When I came back from The Field this month I didn’t bring my usual handful of twigs. Instead I brought some grass seed heads, and bunch of cow parsley! So my tiny ‘jam-jar’ drawing this month is of the cow parsley.
These little ‘jam-jar’ drawings are only 7 inches square. I have drawn one for each month of the year that I’ve been to the field, and will continue until December. My plan is to then have the best six made into a set of little greetings cards. I’ve already decided that the January, March and May drawings will be part of the set. What do you think?
I had also picked up a number of feathers in the field, including this pheasant’s feather, which I couldn’t resist drawing.
In my studio: I’m working on the next painting in my Essex Churches series, which is of All Saint’s at Brightlingsea. And now that we are allowed to go out a bit more I’m thinking about some trips to some of the ‘further afield’ churches that I have on my list . . . . .
Keep well, stay alert, enjoy the sunshine 🙂
Just finished today – this is the May painting of The Field, for my 2020 painting project Twelve Months in an Essex Field.
This is the top of the field, near the railway cutting, looking along the field margin towards Sudbury. It was a really tricky painting to photograph! The greens are a little warmer than they appear on the screen.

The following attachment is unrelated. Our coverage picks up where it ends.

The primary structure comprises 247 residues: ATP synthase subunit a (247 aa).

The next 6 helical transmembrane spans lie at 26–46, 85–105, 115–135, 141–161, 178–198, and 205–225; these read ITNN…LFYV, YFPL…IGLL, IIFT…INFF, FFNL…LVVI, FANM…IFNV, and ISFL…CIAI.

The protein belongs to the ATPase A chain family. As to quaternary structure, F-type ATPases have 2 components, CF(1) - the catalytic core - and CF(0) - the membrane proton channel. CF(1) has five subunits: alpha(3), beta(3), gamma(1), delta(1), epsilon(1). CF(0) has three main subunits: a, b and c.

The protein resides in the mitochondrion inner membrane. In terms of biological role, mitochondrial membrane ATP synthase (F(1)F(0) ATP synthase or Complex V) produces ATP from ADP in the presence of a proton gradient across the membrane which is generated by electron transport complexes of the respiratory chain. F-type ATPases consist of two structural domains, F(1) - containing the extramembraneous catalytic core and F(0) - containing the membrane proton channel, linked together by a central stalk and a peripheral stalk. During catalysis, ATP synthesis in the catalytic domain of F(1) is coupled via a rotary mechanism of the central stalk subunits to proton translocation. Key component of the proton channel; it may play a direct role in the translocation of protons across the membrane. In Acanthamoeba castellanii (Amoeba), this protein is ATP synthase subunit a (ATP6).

I’ve been doing a couple of little drawings of findings from the field which I’ll post in a couple of days.
Hope you’re all well and staying alert!! 🙂
This week I visited the field at Aldham that I am documenting monthly in my 2020 painting project.
Great changes were in evidence! The oak and ash trees are now in full leaf – when I went in April the oaks were just leafing up, and the ash buds were only beginning to break.
The hawthorn is in flower, in fact some of it is already going over, and the blackthorn blossom, so thick in April, has all gone. And in its place there are tiny sloes already emerging on the blackthorn in the hedges along the top of Walls, How Hill, and ‘my field’ Martins.
Everything seemed extremely lush and green in spite of the very dry weather we’ve had for weeks on end. The oil seed rape has virtually finished flowering, there is just a smattering of yellow over the field. The field margins, which last month were sparse and flat, are now growing up thickly, with the footpath clearly visible threading through the plants.
There was a new collection of flowering plants since April, too! Dog roses and field roses in the hedges, bird’s foot trefoil, dogwood just coming into flower, White Bryony, and what I think was Wild Radish, although I wasn’t certain about the identification there!